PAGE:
Are we all in love with Elizabeth Warren yet?
Steve Benen provides a partial transcript of this clip:
“I hear all this, you know, ‘Well, this is class warfare, this is whatever,’” she said. “No. There is nobody in this country who got rich on his own. Nobody.
“You built a factory out there? Good for you. But I want to be clear: you moved your goods to market on the roads the rest of us paid for; you hired workers the rest of us paid to educate; you were safe in your factory because of police forces and fire forces that the rest of us paid for. You didn’t have to worry that marauding bands would come and seize everything at your factory, and hire someone to protect against this, because of the work the rest of us did.
“Now look, you built a factory and it turned into something terrific, or a great idea? God bless. Keep a big hunk of it. But part of the underlying social contract is you take a hunk of that and pay forward for the next kid who comes along.”
One of the things I love about EW is that she sees and clearly articulates how the economy is a web of interconnections, each part supporting or being supported by the other parts.
One of the things that has long driven me bats about “conservatives” is that they don’t see that. They don’t see how allowing bridges to rot hurts them, even if they never drive over those bridges personally. They don’t see how making higher education too expensive hurts them. They don’t see how under-funding public education hurts them. They don’t see how letting someone else’s family get buried (possibly literally) in medical bills hurts them. They don’t see how allowing a predatory banking system to rip millions of other Americans out of their homes hurts them.
The hurt may not be immediate, but when one part of the system fails it sets off a ripple of effects that damages other parts. If the overall system is strong it can absorb some failures here and there so that the shocks are localized and contained. But when there are a lot of big failures causing widespread damage to the system, and no one is stepping in to repair the damage, eventually it’s all going to fail.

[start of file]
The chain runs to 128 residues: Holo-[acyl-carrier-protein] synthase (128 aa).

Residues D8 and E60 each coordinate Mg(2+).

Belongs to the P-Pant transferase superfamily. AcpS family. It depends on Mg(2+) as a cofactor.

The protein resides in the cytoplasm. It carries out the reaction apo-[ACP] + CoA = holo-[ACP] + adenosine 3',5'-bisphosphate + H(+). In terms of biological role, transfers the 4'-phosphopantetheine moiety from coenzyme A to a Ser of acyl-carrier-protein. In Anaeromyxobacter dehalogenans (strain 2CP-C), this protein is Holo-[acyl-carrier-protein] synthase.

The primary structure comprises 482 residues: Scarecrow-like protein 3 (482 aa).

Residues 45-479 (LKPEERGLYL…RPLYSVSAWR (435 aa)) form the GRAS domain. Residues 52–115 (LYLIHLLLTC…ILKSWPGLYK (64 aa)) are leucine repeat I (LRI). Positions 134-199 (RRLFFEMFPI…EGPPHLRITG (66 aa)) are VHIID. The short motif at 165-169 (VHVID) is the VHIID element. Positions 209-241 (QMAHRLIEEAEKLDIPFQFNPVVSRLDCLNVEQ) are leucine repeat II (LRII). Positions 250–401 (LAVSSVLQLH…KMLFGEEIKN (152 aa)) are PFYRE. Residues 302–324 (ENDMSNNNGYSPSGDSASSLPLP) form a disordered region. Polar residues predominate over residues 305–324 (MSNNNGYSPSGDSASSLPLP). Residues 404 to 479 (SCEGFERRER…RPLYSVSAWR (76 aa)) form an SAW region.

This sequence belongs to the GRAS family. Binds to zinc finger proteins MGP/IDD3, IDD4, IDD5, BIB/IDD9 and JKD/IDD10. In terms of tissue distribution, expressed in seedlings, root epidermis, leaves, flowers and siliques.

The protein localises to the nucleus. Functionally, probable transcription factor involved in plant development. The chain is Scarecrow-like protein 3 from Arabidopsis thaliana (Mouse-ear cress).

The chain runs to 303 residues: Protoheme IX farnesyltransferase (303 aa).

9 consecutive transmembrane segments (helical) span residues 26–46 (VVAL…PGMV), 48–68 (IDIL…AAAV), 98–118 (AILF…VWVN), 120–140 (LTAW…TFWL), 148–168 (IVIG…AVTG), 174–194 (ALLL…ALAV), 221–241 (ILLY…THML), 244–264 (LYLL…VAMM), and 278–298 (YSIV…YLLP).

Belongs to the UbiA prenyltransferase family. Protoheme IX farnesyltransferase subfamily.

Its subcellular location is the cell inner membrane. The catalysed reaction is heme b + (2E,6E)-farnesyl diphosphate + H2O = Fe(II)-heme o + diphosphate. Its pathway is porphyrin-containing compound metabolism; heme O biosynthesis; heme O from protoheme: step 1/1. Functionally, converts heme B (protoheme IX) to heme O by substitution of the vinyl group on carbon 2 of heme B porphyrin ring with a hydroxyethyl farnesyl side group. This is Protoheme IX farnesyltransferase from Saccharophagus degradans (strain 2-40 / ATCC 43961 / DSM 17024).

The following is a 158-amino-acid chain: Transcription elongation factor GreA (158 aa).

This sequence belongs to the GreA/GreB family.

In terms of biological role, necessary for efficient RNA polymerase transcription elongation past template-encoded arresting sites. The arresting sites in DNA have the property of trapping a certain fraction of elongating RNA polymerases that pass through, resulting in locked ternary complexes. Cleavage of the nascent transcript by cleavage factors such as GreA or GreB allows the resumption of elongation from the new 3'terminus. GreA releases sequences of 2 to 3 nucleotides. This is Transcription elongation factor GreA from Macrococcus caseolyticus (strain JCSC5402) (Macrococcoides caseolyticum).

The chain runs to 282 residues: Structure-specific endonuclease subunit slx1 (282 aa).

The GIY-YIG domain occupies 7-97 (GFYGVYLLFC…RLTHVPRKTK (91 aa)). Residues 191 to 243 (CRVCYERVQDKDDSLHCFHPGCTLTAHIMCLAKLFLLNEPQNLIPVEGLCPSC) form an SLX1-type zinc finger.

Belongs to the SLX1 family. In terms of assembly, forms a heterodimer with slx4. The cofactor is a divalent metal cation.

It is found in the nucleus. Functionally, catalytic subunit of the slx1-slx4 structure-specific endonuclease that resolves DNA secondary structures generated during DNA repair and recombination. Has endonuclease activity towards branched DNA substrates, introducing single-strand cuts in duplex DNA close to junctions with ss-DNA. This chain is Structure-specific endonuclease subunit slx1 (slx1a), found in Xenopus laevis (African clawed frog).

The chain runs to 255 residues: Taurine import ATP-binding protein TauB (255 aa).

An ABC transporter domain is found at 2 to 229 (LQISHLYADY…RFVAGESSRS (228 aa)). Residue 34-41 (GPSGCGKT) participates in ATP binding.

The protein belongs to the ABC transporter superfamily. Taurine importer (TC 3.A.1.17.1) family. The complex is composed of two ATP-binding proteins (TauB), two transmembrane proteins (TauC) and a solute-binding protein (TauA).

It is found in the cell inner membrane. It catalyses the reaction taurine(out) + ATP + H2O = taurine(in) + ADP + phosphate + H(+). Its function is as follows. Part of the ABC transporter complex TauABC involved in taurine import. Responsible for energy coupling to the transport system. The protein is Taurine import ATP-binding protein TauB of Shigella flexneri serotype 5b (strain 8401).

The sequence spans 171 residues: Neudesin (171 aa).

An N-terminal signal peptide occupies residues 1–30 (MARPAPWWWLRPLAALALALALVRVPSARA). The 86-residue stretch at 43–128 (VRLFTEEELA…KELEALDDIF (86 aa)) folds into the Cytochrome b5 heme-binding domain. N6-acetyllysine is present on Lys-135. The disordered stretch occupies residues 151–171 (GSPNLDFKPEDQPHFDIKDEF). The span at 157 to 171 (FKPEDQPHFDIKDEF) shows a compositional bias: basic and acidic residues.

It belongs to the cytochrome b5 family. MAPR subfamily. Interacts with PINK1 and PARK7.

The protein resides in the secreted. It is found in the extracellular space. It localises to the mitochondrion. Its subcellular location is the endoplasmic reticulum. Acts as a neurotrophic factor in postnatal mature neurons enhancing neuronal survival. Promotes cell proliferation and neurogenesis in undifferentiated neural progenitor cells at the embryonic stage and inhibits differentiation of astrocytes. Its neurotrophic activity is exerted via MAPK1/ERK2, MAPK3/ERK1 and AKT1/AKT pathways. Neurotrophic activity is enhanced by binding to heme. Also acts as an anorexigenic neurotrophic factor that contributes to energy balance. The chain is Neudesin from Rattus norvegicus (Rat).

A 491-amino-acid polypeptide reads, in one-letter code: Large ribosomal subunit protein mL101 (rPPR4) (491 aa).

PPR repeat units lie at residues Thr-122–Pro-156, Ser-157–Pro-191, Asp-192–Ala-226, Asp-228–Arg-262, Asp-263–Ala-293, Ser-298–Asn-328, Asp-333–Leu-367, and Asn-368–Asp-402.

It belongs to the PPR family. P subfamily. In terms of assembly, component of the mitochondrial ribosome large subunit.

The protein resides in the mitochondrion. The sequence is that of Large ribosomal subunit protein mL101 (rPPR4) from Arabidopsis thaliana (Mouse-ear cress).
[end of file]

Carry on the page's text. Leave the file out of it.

Very simply, that’s what caused the Great Depression. It wasn’t any one thing. The allegedly strong economy attributed to Calvin Coolidge was a volatile boom-and-bust sort of critter that allowed some people to get rich but left millions behind. And it collapsed like a house of cards because the all-glorious free market did not repair the damage from several smaller failures, and the Coolidge/Hoover administration refused to intervene. Bad for business, you know.
You can see EW’s complex thinking at work in this Morning Joe clip. Someone asked her about China as a dominant military power, and she began to answer that China is investing some significant part of its GDP in infrastructure and technological development, and someone interrupted her and said, no, no, we’re talking about China’s military, not China’s economy. And Warren said, but they go together. The military and economic dominance that China is building are of a piece.
I still don’t think the bobbleheads got that. But what do we call a nation with a big, expensive military and a stagnant, unproductive economy? The USSR.
Part of our problem is that too many Americans have bought an ideology about what’s supposed to be good for business that looks at business in a vacuum, as if all the other parts of the system — such as sound infrastructure, an educated and healthy workforce, and lots of consumers with disposable income — don’t matter. In fact, the thinking is that we have to sacrifice those things in order to pump more money directly into business. This is insane.
As long as business executives get lots and lots of untaxed money, they will grow jobs and make the economy better, they say. The fact that business is losing customers because the working middle class is being squeezed out of existence doesn’t seem to register. And it doesn’t seem to register with business owners, either.
So you’ve got Rick Perry thumping his chest and saying he grew jobs in Texas by lowering taxes, cutting health care spending, and shredding environmental and consumer protection to lure business from other states. So how is that race to the bottom supposed to work nationally? Are we going to cut wages and working conditions even more to lure business from India?
And even then, right now Texas has its highest unemployment rate in 25 years. Way to go, Perry.